Autonomous Sailboat Project

Why Autonomous Sailboats?

In recent years a worldwide interest in the development of Autonomous Surface Vehicles (ASVs) has developed.  Long-term goals in this research area have been adopted by the academic community, with the most widely adopted goal being an autonomous transatlantic crossing, which was proposed by Mark Neal and Yves Briere with the creation of the Microtransat Competition [1].  Several autonomous sailing competitions (both fresh water and long-distance ocean races) have been created to help the community achieve these goals including the World Robotic Sailing Championship [2], Microtransat [1] and Sailbot [3] competitions.


When evaluating the technical challenge and appeal of this type of vehicle the first thing that is noticed is that the operating environment of these types of vehicles are more complicated and challenging in comparison to many ground-based vehicles.  Current and wind disturbances make dynamic control more of a challenge than when actuators are in direct contact with a stationary surface.  Also, the surface of the water (wave height, profile, speed and frequency) can play a significant role in the net motion of the vehicle and is not a characteristic of the environment that is easily measured or easily adopted into the control scheme of the vehicle.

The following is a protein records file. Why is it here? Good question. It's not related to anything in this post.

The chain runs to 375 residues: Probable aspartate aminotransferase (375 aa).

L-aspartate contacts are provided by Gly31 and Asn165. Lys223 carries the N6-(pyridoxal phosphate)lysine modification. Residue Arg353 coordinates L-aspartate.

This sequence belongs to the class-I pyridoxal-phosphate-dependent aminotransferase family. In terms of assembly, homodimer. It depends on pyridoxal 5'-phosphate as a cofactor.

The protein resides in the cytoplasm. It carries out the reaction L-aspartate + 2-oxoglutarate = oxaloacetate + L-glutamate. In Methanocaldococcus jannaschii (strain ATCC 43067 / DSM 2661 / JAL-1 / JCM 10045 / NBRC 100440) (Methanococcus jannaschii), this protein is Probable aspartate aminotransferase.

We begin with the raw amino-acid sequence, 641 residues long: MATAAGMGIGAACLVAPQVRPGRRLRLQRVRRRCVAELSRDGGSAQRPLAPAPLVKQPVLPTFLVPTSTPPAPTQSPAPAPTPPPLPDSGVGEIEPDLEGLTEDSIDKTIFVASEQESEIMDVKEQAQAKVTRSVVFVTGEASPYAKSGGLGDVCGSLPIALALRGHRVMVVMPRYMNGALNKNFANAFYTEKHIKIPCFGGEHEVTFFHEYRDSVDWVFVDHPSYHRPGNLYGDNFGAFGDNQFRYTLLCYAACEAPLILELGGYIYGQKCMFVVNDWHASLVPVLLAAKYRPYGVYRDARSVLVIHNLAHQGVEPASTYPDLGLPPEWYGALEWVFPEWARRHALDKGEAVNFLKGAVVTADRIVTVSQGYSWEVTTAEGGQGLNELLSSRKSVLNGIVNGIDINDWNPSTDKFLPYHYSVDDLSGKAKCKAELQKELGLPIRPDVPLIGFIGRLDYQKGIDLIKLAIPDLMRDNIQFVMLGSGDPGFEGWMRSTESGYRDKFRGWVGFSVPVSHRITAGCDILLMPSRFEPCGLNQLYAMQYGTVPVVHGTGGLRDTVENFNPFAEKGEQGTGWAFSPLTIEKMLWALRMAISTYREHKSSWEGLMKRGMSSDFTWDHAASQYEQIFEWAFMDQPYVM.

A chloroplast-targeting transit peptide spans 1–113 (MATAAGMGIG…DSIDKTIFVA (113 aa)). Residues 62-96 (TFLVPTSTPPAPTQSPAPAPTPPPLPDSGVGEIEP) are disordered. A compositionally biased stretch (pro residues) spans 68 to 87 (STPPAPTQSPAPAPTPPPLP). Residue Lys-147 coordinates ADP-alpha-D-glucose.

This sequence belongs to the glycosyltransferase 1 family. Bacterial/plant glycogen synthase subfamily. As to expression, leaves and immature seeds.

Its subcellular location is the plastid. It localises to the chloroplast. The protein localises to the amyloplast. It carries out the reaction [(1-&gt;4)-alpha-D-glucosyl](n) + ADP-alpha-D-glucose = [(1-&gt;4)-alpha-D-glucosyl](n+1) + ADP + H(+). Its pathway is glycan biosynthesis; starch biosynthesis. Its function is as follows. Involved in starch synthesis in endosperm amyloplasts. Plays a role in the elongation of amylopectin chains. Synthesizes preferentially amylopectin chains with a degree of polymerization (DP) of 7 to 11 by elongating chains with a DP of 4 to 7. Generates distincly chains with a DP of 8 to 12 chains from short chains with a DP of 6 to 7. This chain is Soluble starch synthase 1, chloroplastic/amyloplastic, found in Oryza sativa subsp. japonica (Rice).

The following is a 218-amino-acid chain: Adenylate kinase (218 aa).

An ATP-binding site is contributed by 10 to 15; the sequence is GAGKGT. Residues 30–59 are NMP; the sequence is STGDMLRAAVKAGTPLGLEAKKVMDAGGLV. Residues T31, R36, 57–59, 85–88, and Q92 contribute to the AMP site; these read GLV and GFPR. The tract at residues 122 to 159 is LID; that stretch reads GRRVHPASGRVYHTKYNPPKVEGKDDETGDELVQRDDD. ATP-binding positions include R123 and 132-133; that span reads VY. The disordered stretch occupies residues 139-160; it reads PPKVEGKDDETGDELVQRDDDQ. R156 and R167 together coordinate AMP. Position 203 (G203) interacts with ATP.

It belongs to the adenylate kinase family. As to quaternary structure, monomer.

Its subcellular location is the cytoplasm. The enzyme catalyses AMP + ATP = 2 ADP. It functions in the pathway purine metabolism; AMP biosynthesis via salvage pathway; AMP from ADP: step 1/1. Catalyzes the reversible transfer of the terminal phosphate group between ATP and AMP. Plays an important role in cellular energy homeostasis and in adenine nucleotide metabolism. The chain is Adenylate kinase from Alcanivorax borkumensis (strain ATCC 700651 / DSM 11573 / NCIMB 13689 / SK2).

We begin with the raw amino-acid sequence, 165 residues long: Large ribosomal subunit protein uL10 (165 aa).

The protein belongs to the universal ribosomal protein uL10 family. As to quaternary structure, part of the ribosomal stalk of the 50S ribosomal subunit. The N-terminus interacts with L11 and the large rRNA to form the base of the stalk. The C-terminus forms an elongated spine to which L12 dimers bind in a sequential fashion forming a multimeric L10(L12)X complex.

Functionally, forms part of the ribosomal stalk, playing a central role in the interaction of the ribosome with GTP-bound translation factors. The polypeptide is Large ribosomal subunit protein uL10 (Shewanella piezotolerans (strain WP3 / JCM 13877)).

Above and beyond these technical reasons for researching autonomous sailing vessels the most compelling reasons may have little to do with the technical details behind the craft design and control.  The fact remains that almost 70% of the surface of the Earth is comprised of oceans (and is typically less well studied then the portion of the Earth’s surface that is above water).  The exploration and transit of this portion of the world is important to many different industries yielding many potential applications for autonomous sailing vessels including industrial shipping and asset protection, underwater exploration, surveying and mapping, marine life monitoring, and military reconnaissance and surveillance.


With all of these potential applications available for a project in this application area and with the recent global interest on environmentally sustainable technology it should be mentioned that this type of vehicle can be designed to operate while creating very little (and as low as zero) emissions.


Current State

The hull has been completed and has been on open water trials several times.  Portions of the system have been run on water with initial control systems and has performed admirably on tasks such as maintaining a given heading.


What’s Next?

The next logical step for this project is the design and implementation of an intelligent control system capable of making local sailing decisions, based on desired heading and apparent wind conditions at the mast of the boat, as well as solving global routing problems, concerning path planning of sophisticated long-range journeys and weather routing.  Currently very few groups have tackled more than the local sailing decisions with no truly ideal solution existing for the global aspect of the problem.


References

[1] “The microtransat challenge.” http://www.microtransat.org/.

[2] “World robotic sailing championship.” http://www.roboticsailing.org/.

[3] “Sailbot competition.” http://www.sailbot.ca/.

Copyright 2011 Andrew Speers

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